Scud: The Disposable Assassin

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Scud The Disposable Assassin
It's Cool to be a Robot
Publication information
Publisher Fireman Press
Image Comics
Schedule Monthly
Genre
Publication date 1994-1998, 2008
Number of issues 24
Creative team
Creator(s) Rob Schrab

Scud: The Disposable Assassin (published from 1994 to 1998, and 2008) is a humorous, hyperkinetic science fiction comic by Rob Schrab about a world in which one can buy robot assassins out of vending machines, the most popular of which are intelligent robots that kill a specified target and then self-destruct.

The protagonist of the series is Scud, an average Heart Breaker Series 1373 model assassin. On his first mission, he is sent to kill Jeff, a rampaging female mutant with mousetraps for hands, an electrical plug for a head, and a squid for a belt.

Plot[edit]

In this future, it is possible to obtain robot assassins out of vending machines at the cost of 3 Franks. After terminating their target, the robot self-destructs for easy clean-up. During his first mission, the Scud we follow sees his self-destruct warning in a mirror during an 18-page fight scene. Scuds being programmed for self-preservation for the sake of winning fights, Scud wounds Jeff, shooting off her arms and legs, then places her on life support at a nearby hospital ensuring their mutual survival.[1]

Scud: TDA's main plot follows Scud's career as a freelance mercenary and assassin, working to pay off Jeff's medical bills.

Issue #20[edit]

With issue #20, the series went on indefinite hiatus with a cliffhanger. Schrab was growing dissatisfied with the direction the story was taking, and stepped back from the book rather than allowing things to worsen.[2] At the same time his career in Hollywood began to pick up, so he shifted focus further away from the book. Since then Scud's publisher, Fireman Press, was dissolved after a falling out between Rob Schrab and a business partner over rights.[3]

Four-issue series finale[edit]

On January 3, 2007, Schrab announced on his blog his plans to finish Scud in four parts, Issues 21-24, at which point he would release an omnibus of all 24 issues.[4] Podcasts posted to Schrab's site gave his state of mind during the process, opportunities he is passing up to finish the book, and a view of the process he uses to create a comic page.[5] Regarding the decision to conclude the series with 4 issues, Rob Schrab told fans that "he just couldn't make this another issue. I want Scud to go out with a bang."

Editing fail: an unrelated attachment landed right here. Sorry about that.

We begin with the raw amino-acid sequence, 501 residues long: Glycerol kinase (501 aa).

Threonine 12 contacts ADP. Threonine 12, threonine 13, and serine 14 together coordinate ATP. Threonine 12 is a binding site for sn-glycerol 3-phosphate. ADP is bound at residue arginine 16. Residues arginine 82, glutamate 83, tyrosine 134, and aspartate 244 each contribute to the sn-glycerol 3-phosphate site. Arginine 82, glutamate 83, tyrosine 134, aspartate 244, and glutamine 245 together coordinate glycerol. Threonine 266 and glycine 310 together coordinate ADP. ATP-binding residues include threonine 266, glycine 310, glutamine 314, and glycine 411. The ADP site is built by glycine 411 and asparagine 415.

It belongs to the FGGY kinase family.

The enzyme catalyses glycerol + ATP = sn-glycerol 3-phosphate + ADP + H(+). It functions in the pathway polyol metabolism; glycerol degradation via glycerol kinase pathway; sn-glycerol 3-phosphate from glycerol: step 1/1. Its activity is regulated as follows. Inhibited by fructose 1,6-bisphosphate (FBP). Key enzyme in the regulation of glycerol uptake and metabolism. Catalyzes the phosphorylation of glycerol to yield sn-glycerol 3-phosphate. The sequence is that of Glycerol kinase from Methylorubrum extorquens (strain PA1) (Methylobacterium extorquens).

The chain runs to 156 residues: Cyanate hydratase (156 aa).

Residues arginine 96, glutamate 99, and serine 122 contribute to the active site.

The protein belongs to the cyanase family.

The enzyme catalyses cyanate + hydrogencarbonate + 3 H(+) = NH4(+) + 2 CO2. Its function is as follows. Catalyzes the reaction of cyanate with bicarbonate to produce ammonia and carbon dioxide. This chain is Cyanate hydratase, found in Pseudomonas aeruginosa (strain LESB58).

The final installment of Scud was released as a four-part mini-series published by Image Comics, with covers by guest artists.

  • #21 - Ashley Wood (February 2008) "Return of the Over-Used Muse"
    • Rob Schrab (March 2008) - WonderCon Exclusive Variant of Issue 21
    • Jack Gray (April 2008) - Second Print of Issue 21
  • #22 – Jim Mahfood (March 2008) "Challenge of the Over-Used Muse"
    • Dan Hipp (April 2008) - Second Print of Issue 22
  • #23 – David Hartman (April 2008) "Retaliation of the Over-Used Muse"
  • #24 – Doug Tennapel (May 2008) "Death of the Over-Used Muse"

An oversized, one-volume edition of Scud entitled "Scud The Disposable Assassin: The Whole Shebang!" was released August 6, 2008. In addition to issues 1-24, it contains "Drywall: Unzipped" and Black Octopus: Sexy Genius.

Rob Schrab has stated that he currently has no plans for further issues of Scud Spin-offs – Scud: Tales from the Vending Machine, and The Drywall & Oswald Show.

In a closing interview conducted by Doug TenNapel at the end of Issue #24, Rob stated that he would like to see La Cosa Nostroid concluded, but that it would be up to Dan Harmon who helmed the series.

Characters[edit]

Main characters[edit]